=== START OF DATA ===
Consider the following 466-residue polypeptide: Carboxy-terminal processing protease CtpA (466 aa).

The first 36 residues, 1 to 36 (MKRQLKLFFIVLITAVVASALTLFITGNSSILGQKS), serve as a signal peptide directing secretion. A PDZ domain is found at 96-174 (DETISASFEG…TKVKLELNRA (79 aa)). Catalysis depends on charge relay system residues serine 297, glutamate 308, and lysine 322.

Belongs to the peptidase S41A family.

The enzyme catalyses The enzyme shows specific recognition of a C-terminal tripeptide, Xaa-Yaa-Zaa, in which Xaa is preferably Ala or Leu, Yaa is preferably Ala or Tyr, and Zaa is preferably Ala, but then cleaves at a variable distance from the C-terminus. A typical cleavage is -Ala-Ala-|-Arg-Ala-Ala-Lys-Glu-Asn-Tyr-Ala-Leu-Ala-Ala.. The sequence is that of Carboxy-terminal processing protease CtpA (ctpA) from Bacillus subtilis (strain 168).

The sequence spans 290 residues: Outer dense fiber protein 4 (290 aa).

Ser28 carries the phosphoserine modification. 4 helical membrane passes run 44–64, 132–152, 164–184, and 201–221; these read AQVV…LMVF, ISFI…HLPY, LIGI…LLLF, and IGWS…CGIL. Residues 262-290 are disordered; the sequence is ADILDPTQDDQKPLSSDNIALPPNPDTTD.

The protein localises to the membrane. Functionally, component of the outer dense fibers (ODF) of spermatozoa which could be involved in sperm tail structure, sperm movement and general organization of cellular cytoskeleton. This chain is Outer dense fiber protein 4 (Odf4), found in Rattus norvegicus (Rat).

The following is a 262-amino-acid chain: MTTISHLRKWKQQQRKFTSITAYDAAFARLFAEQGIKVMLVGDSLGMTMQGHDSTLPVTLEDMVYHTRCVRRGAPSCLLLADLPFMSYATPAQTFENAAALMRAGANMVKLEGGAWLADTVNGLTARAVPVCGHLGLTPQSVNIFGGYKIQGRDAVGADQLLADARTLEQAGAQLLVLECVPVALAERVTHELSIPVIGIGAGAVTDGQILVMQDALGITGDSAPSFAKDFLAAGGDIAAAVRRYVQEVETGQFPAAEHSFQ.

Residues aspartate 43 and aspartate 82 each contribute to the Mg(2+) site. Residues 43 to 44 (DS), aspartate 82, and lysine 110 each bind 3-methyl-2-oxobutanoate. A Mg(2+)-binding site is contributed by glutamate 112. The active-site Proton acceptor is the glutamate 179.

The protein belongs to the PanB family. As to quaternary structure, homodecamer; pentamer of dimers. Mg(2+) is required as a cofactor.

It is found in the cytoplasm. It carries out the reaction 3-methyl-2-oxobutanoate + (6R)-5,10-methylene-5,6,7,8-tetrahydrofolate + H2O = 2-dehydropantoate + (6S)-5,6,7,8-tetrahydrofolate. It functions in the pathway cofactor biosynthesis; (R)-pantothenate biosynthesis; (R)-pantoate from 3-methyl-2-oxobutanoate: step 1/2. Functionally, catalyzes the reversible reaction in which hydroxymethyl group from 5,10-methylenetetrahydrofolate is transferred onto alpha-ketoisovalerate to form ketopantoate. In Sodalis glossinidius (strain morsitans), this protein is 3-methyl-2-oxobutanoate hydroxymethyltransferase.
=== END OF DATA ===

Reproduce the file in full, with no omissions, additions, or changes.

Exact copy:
Consider the following 466-residue polypeptide: Carboxy-terminal processing protease CtpA (466 aa).

The first 36 residues, 1 to 36 (MKRQLKLFFIVLITAVVASALTLFITGNSSILGQKS), serve as a signal peptide directing secretion. A PDZ domain is found at 96-174 (DETISASFEG…TKVKLELNRA (79 aa)). Catalysis depends on charge relay system residues serine 297, glutamate 308, and lysine 322.

Belongs to the peptidase S41A family.

The enzyme catalyses The enzyme shows specific recognition of a C-terminal tripeptide, Xaa-Yaa-Zaa, in which Xaa is preferably Ala or Leu, Yaa is preferably Ala or Tyr, and Zaa is preferably Ala, but then cleaves at a variable distance from the C-terminus. A typical cleavage is -Ala-Ala-|-Arg-Ala-Ala-Lys-Glu-Asn-Tyr-Ala-Leu-Ala-Ala.. The sequence is that of Carboxy-terminal processing protease CtpA (ctpA) from Bacillus subtilis (strain 168).

The sequence spans 290 residues: Outer dense fiber protein 4 (290 aa).

Ser28 carries the phosphoserine modification. 4 helical membrane passes run 44–64, 132–152, 164–184, and 201–221; these read AQVV…LMVF, ISFI…HLPY, LIGI…LLLF, and IGWS…CGIL. Residues 262-290 are disordered; the sequence is ADILDPTQDDQKPLSSDNIALPPNPDTTD.

The protein localises to the membrane. Functionally, component of the outer dense fibers (ODF) of spermatozoa which could be involved in sperm tail structure, sperm movement and general organization of cellular cytoskeleton. This chain is Outer dense fiber protein 4 (Odf4), found in Rattus norvegicus (Rat).

The following is a 262-amino-acid chain: MTTISHLRKWKQQQRKFTSITAYDAAFARLFAEQGIKVMLVGDSLGMTMQGHDSTLPVTLEDMVYHTRCVRRGAPSCLLLADLPFMSYATPAQTFENAAALMRAGANMVKLEGGAWLADTVNGLTARAVPVCGHLGLTPQSVNIFGGYKIQGRDAVGADQLLADARTLEQAGAQLLVLECVPVALAERVTHELSIPVIGIGAGAVTDGQILVMQDALGITGDSAPSFAKDFLAAGGDIAAAVRRYVQEVETGQFPAAEHSFQ.

Residues aspartate 43 and aspartate 82 each contribute to the Mg(2+) site. Residues 43 to 44 (DS), aspartate 82, and lysine 110 each bind 3-methyl-2-oxobutanoate. A Mg(2+)-binding site is contributed by glutamate 112. The active-site Proton acceptor is the glutamate 179.

The protein belongs to the PanB family. As to quaternary structure, homodecamer; pentamer of dimers. Mg(2+) is required as a cofactor.

It is found in the cytoplasm. It carries out the reaction 3-methyl-2-oxobutanoate + (6R)-5,10-methylene-5,6,7,8-tetrahydrofolate + H2O = 2-dehydropantoate + (6S)-5,6,7,8-tetrahydrofolate. It functions in the pathway cofactor biosynthesis; (R)-pantothenate biosynthesis; (R)-pantoate from 3-methyl-2-oxobutanoate: step 1/2. Functionally, catalyzes the reversible reaction in which hydroxymethyl group from 5,10-methylenetetrahydrofolate is transferred onto alpha-ketoisovalerate to form ketopantoate. In Sodalis glossinidius (strain morsitans), this protein is 3-methyl-2-oxobutanoate hydroxymethyltransferase.